A lot has been said about the way government and specifically President Benigno S. Aquino III has handled the Yolanda/ Hayian crisis. The general sentiment is that there is a lack of quick deliberate action in the wake of the starving, dying countrymen. Management experts cite poor people and resource management. Political experts cite decision making hampered by political considerations. Medical experts cite lack of understanding of crisis and triage processes.
I refuse to be drawn into areas I have no expertise in. What I have written thus far is either what I have encountered myself or what people I trust have given me from out in the field – those who are on the ground.
As for my take on the President and his actions, I will have my say in my area of competence: communications. And to me, my beef with the President boils down to one thing: THAT DAMNED YELLOW RIBBON.
Yes, that yellow ribbon PNoy wears over his left breast.
That yellow ribbon was an effective tool when Noynoy Aquino ran for president in the 2010 elections. It was a symbol with close links to the heroic legacy of his father and the saintly intentions of his mother. It was a symbol of a crusade for a committed fight against corruption. It was a symbol of hope.
Yes it was criticized then as stolen from copyrighted symbols for specific disease awareness campaigns: red ribbon for HIV/ AIDS, pink for breast cancer, white for victims of violence, yellow for bone cancer, etc. But that didn’t matter, as it turned out later various ribbons started having different meanings anyway.
But what was a partisan act in the elections has no place once you’ve been voted into office.
It has always been said that in a democracy, elections polarize the people. But when the candidate wins and is sworn into office, his first and most important act is to bring together his divided citizenry. The new president is president for all the people – president for those who voted for him and those who didn’t.
My take is, from day one, PNoy should have ditched the yellow ribbon for the traditional pin worn by the President of the Republic of the Philippines: The Philippine flag.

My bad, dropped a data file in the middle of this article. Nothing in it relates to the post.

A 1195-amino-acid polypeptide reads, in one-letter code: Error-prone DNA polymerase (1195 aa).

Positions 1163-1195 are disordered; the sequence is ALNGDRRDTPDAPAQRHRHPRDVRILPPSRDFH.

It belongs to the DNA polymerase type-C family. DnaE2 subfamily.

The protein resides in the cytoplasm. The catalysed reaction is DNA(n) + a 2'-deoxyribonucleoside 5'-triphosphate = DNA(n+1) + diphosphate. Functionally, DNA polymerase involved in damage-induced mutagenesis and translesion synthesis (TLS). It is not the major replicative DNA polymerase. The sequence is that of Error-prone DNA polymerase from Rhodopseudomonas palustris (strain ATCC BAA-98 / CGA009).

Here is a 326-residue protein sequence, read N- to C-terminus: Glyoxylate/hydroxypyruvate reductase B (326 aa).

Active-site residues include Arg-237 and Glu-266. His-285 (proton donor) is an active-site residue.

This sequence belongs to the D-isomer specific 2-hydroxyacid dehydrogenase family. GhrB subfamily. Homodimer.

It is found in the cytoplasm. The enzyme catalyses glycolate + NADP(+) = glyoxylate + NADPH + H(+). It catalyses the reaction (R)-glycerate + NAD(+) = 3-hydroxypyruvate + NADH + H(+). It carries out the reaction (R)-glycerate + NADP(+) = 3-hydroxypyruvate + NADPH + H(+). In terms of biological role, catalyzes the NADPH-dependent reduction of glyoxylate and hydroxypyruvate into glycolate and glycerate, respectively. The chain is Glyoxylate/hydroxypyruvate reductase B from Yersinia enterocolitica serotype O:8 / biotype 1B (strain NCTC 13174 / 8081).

Continuing with the yellow ribbon sent out the message that PNoy was installed by the yellow army and from here on in it’s the yellow army’s day in the sun.
It reminds me of that old deodorant ad in the 1980s that said “Ang may underarm odor, hindi kasali.” Well, in a democracy, even the foul-smelling are citizens of the land. The same citizens who PNoy say are his bosses.
Many will say that this is nit picking (a gross idiom by the way, originally referring to literally removing invisibly-tiny louse eggs by hand or literally nag kukuto – yuck). But I see it as one that strikes at the very core of PNoy’s leadership and his power and drive to lead his people though his “daang matuwid.”
In as much as the president must be able to rally his citizenry to action, we the people also must also play out our part. Thus, while we are indeed polarized as a people by the partisanship of elections, we must drop this when somebody is constitutionally declared a winner. As citizens we MUST recognize the president as the anointed leader, and must submit ourselves to his authority as our Chief Executive and the Commander in Chief of our armed forces.
Even if you did not vote for PNoy… even if you campaigned against PNoy… he is still the president. And we submit to his leadership.
And that’s why I have a beef with that DAMNED YELLOW RIBBON. It is partisan and exclusive. It is a yellow agenda, for a yellow army. If you don’t subscribe to the yellow agenda, you are not one of us. If you don’t subscribe to the yellow agenda, you are not deserving of our good graces.